Stepping to stigma
Mental-health advocates take to the streets to spread awareness
“I lost a friend to suicide in high school,” explained Ariel Ellis of the impetus to lace up her walking shoes last Saturday morning (April 27). “Ever since I’ve wanted to help, to learn more about mental illness and help people understand, and help people get safe access to treatment.
“I just want to do whatever I can.”
For Ellis and many others, helping means walking. Every year, regional chapters of the National Alliance for Mental Illness stage NAMI Walks throughout the United States to spread awareness about mental-health issues and help combat the stigma that surrounds them. As many of those afflicted and their families suffer privately and silently—the organization estimates one in four, or 60 million, Americans are directly affected by mental illness—the walks are a rare opportunity for public advocacy.
To this end, NAMI Butte County’s Walk last weekend was a loud, celebratory public event. A DJ spun records, drummers drummed, and about 300 people—including 250 registered walkers, mental-health advocates and onlookers—gathered in Downtown Chico City Plaza at 9 a.m.
The registrants were organized into 13 teams, many wearing matching T-shirts and representing various advocacy groups. Ellis and her friends represented a group of Chico State University psychology students called Active Minds Chico State. They wore shirts bearing a quotation from President Bill Clinton reflecting the view of many participants: “Mental illness is nothing to be ashamed of, but stigma and bias shame us all.”
Other teams included large groups from the CSU Child Development Students Association and The Live Spot, which runs youth centers in Oroville and Gridley.
The beginning of the walk was also a resource fair featuring tables from Sensible Cyclery, Caminar, Enloe Behavioral health and other organizations. NAMI volunteers sold doughnuts and coffee (donated by Krispy Kreme and Starbucks) and provided free bottled water to walkers.
This year’s scheduled NAMI Walk grand marshal was IBF and WBC champion boxer (and Chico local) Ava Knight, but she was unable to attend because she is preparing for a May 11 bout in Mexico. In her stead, former City Councilman Andy Holcombe gave a speech before the walk began at 10 a.m.
Holcombe said many people are affected by mental illness, and told a story about a friend whose adolescent suffers from schizophrenia. He also took the opportunity to relate NAMI’s mission to contemporary local politics, mentioning the possible city adoption of a sit/lie ordinance.
“I want to mention the importance of us gathering in City Plaza,” he told the assembled crowd. “There’s a move in our community to exclude people from the plaza. A lot of those people are homeless people, and many suffer from mental illness.
“The [sit/lie ordinance] would basically criminalize the behavior of sitting in a public place. The criminalization of mental illness or the criminalization of people who act differently because of mental illness is a real serious challenge to our community and to any community.
“We need to be inclusive. This is a medical problem and a community problem, it is not a criminal-law problem, and we need to treat it that way. We have to be inclusive and understanding.”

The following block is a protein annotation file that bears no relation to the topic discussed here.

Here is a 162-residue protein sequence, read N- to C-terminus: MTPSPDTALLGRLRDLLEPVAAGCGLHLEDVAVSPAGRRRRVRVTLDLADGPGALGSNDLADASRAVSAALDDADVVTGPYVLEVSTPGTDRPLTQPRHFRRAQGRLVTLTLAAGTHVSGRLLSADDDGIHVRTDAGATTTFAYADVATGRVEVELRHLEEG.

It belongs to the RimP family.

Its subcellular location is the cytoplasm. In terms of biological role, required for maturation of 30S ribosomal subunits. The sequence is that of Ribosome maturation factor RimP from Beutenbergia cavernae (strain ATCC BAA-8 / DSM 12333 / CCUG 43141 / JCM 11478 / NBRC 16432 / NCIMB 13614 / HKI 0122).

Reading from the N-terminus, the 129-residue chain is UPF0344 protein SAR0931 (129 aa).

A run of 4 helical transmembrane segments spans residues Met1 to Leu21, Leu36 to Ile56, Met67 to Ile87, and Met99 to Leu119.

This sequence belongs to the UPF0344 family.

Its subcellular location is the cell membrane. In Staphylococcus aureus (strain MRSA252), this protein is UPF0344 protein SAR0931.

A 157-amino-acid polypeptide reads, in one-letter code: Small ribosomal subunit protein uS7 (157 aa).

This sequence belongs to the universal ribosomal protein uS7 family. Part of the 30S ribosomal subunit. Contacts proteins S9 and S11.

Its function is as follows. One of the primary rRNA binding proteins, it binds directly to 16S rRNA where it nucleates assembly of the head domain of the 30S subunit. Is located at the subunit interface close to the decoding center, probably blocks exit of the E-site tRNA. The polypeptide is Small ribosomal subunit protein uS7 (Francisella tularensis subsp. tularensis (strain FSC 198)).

After Holcombe’s address, the walkers embarked north along Main Street, turning on Second Street and passing the farmer’s market. They turned around near One Mile Recreation Area before completing the five-kilometer walk.
This year marked the 11th anniversary of NAMI Walks; Butte County’s first walk occurred in 2010. NAMI volunteer Calleene Egan is the walk’s primary organizer.
Egan said she has a few family members who suffer from mental illness and that her mother volunteers for NAMI in the Bay Area. She also works in non-profit organization Caminar’s job-development program, helping those with severe mental illness obtain employment.
“Mental illness is nothing to be afraid of or ashamed of,” Egan said. “It’s something we need to fight back against, and we need to embrace those who suffer.”
Egan said NAMI Walks address that very purpose, and also serve as the group’s only major fundraiser.
“NAMI is entirely volunteer-based, so we make the most out of whatever we get,” she said, noting that the Sierra Health Foundation and Butte County Behavioral Health helped fund the walk.
The organization raises money from the event through walk registration, donated food sales and a raffle. Raffle prizes were donated from local businesses, she said, including gift certificates from Ricardo’s Mexican Cantina, Mom’s and a bike from Sensible Cyclery. Sensible Cyclery, located at 2505 Esplanade, is a Caminar-run social enterprise that sells used bikes reconditioned by workers with disabilities.
NAMI Butte County’s services include a monthly support group for families of persons with mental illness and a number of educational programs, including Family to Family and Peer to Peer courses.
Family to Family is a 12-week course for family caregivers. It’s taught by family members and covers the latest information on mental disorders, medications, available resources, helps teach caregivers coping strategies, and promotes advocacy. The Peer to Peer program’s goal is to help those suffering from mental illness learn to live with their conditions and is taught by mentors who have learned to live with their disability.
Other NAMI programs include In Our Own Voice and Ending the Silence. At the former event, two people who have suffered from mental illness share their personal experiences. The latter program focuses on teenage mental-health issues and is designed to be presented to high school health classes. NAMI Butte County is currently recruiting volunteers for these two programs.
The group’s next public event is a May 16 film and discussion at the Chico Library about living with bipolar disorder.